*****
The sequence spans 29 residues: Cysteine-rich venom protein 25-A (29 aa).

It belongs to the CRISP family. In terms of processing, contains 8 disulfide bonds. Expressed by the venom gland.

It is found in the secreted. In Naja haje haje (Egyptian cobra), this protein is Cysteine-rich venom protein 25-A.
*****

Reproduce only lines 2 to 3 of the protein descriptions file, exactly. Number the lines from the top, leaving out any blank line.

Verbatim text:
It belongs to the CRISP family. In terms of processing, contains 8 disulfide bonds. Expressed by the venom gland.

It is found in the secreted. In Naja haje haje (Egyptian cobra), this protein is Cysteine-rich venom protein 25-A.